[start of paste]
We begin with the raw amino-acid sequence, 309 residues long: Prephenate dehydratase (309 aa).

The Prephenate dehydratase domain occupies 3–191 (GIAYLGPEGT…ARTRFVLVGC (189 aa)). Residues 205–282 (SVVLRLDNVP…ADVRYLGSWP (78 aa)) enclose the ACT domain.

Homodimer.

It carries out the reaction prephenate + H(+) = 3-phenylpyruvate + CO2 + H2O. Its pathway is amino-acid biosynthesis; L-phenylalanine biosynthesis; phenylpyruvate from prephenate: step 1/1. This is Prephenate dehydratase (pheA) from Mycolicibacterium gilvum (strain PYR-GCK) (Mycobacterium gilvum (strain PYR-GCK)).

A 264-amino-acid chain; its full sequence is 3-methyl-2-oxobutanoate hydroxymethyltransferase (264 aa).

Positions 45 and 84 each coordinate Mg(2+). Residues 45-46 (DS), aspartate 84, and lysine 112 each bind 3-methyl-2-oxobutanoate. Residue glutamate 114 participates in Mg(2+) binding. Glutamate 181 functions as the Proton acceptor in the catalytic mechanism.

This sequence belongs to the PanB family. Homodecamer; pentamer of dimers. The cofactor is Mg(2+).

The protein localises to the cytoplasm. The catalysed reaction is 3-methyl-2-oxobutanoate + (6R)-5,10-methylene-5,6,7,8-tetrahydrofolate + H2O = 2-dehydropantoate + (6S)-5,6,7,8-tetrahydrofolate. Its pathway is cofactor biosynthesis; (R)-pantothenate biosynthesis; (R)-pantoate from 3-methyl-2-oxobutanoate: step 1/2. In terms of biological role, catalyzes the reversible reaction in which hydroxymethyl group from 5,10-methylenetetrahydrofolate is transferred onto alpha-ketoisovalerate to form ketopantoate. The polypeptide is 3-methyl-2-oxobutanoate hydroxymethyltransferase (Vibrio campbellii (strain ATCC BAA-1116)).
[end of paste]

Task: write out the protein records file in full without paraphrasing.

We begin with the raw amino-acid sequence, 309 residues long: Prephenate dehydratase (309 aa).

The Prephenate dehydratase domain occupies 3–191 (GIAYLGPEGT…ARTRFVLVGC (189 aa)). Residues 205–282 (SVVLRLDNVP…ADVRYLGSWP (78 aa)) enclose the ACT domain.

Homodimer.

It carries out the reaction prephenate + H(+) = 3-phenylpyruvate + CO2 + H2O. Its pathway is amino-acid biosynthesis; L-phenylalanine biosynthesis; phenylpyruvate from prephenate: step 1/1. This is Prephenate dehydratase (pheA) from Mycolicibacterium gilvum (strain PYR-GCK) (Mycobacterium gilvum (strain PYR-GCK)).

A 264-amino-acid chain; its full sequence is 3-methyl-2-oxobutanoate hydroxymethyltransferase (264 aa).

Positions 45 and 84 each coordinate Mg(2+). Residues 45-46 (DS), aspartate 84, and lysine 112 each bind 3-methyl-2-oxobutanoate. Residue glutamate 114 participates in Mg(2+) binding. Glutamate 181 functions as the Proton acceptor in the catalytic mechanism.

This sequence belongs to the PanB family. Homodecamer; pentamer of dimers. The cofactor is Mg(2+).

The protein localises to the cytoplasm. The catalysed reaction is 3-methyl-2-oxobutanoate + (6R)-5,10-methylene-5,6,7,8-tetrahydrofolate + H2O = 2-dehydropantoate + (6S)-5,6,7,8-tetrahydrofolate. Its pathway is cofactor biosynthesis; (R)-pantothenate biosynthesis; (R)-pantoate from 3-methyl-2-oxobutanoate: step 1/2. In terms of biological role, catalyzes the reversible reaction in which hydroxymethyl group from 5,10-methylenetetrahydrofolate is transferred onto alpha-ketoisovalerate to form ketopantoate. The polypeptide is 3-methyl-2-oxobutanoate hydroxymethyltransferase (Vibrio campbellii (strain ATCC BAA-1116)).